The Only Way in EXCESSIVE! Defiant owners of ‘pimped up’ Essex beach huts slam ‘overzealous’ council bosses for trying to rein in their extravagant upgrades including balconies, decking and patios
- EXCLUSIVE: Owners of highly sought-after beach huts in Essex have blasted ‘overzealous’ local officials
- Council has warned them to stop renting out wooden sheds to staycationers and ‘pimping up’ huts
- Multi-coloured huts in Clacton, Walton and Frinton have been refurbished, extended and leased
- But this has all been done without council permission and in violation of their current hut licences
The defiant owners of ‘pimped up’ beach huts in Essex have blasted ‘overzealous’ council bosses who have warned them to stop renting out their wooden sheds to staycationers and rein in their extravagant upgrades with balconies, decking and patios.
A growing number of colourful huts that line the seafronts of Clacton-on-Sea, Walton-on-the-Naze and Frinton-on-Sea have been refurbished and extended by their owners and leased out to holidaymakers for £200 a day without council permission.
Each owner must buy a licence from Tendring District Council, and the huts must be built to a specific blueprint and cannot be rented out.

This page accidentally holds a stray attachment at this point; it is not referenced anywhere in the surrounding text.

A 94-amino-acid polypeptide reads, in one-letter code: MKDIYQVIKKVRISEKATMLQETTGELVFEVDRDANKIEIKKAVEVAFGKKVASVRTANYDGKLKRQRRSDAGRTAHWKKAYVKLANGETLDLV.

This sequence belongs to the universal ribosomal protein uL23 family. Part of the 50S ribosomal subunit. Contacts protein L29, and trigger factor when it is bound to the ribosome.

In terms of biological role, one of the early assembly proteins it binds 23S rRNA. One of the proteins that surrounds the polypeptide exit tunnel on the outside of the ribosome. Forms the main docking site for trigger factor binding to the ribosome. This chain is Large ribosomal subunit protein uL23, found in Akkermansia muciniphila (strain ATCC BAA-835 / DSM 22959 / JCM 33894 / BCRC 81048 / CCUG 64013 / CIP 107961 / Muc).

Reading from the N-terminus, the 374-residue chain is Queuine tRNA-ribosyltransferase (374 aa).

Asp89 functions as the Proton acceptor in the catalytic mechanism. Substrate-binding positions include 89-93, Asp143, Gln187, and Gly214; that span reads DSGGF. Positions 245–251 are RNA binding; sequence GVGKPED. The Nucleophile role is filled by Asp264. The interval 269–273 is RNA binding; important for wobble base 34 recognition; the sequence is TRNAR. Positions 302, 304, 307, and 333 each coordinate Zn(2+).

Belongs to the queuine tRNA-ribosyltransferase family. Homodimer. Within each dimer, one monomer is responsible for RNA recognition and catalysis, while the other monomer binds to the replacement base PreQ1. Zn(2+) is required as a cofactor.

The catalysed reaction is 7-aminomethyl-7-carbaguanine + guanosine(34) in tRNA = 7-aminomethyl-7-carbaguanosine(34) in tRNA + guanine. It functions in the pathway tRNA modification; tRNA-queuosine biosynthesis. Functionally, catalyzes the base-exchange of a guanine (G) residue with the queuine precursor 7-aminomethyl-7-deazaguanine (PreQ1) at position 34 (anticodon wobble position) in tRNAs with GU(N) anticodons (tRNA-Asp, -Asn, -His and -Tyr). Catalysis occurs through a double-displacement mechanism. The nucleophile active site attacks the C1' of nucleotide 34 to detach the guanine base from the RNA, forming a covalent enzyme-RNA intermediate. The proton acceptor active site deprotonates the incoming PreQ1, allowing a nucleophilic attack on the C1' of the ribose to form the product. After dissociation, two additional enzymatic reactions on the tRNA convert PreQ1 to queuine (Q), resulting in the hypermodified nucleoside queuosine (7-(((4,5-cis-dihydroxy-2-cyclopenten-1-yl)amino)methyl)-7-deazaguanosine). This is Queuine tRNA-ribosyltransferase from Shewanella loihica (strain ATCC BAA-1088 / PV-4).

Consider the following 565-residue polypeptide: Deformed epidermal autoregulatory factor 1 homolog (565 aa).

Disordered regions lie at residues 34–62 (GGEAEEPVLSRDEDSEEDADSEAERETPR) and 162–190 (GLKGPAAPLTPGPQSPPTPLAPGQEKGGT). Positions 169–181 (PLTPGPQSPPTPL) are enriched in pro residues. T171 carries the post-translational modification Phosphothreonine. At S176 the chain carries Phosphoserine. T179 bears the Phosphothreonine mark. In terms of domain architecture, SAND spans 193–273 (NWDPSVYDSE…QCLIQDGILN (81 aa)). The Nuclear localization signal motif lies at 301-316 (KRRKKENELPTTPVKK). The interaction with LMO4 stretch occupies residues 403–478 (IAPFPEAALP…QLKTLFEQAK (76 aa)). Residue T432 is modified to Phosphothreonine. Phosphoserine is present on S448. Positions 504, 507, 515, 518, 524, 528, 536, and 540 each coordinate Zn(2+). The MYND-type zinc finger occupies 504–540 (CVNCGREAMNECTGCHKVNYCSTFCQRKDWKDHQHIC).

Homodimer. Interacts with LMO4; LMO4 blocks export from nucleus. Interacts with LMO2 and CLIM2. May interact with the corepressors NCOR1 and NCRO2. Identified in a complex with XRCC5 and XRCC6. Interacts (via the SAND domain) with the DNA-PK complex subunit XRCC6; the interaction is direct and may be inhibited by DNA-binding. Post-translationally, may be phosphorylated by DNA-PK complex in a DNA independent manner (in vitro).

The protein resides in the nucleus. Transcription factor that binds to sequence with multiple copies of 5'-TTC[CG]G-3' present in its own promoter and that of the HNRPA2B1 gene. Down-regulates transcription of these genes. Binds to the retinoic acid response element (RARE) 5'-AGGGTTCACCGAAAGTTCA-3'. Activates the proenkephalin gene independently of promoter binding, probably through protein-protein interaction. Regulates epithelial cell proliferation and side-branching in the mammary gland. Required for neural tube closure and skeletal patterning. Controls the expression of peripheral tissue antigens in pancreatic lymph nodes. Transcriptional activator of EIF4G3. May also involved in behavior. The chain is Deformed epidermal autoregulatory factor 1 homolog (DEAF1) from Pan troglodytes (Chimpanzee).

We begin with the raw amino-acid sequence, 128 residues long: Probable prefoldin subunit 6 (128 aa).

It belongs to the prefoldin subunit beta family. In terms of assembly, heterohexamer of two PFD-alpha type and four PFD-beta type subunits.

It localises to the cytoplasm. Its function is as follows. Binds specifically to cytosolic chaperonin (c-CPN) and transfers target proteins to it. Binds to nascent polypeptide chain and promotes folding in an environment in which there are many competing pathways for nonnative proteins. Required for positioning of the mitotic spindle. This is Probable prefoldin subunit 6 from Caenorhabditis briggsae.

Hut owners say that decking up the properties has boosted local tourism and helped fuelled the gentrification of the seafronts areas.
However, officials has now warned that they will have to comply with their strict measurement rules and stop renting out the huts. In a letter sent to around 3,200 owners, Tendring District Council said an upcoming review to the licence will ‘address those Beach Hut adaptations which fall outside of the existing specification and licence conditions’.
The owners claim that the crackdown has already triggered a tidal wave of booking cancellations, resulting in ‘thousands of pounds of lost income’.
They have now started a petition against the licence review and have received more than 2,000 signatures already.
Though many of the owners are confused about the timing of the council’s letter, ex-soldier Mark Clare, who runs Ten Hut Limited, believes that a hut called ‘Breakfast at Tiffany’s’ – which is painted in bright turquoise and white and boasts an Audrey Hepburn stencil – may have triggered the upset among some of the more conservative hut owners.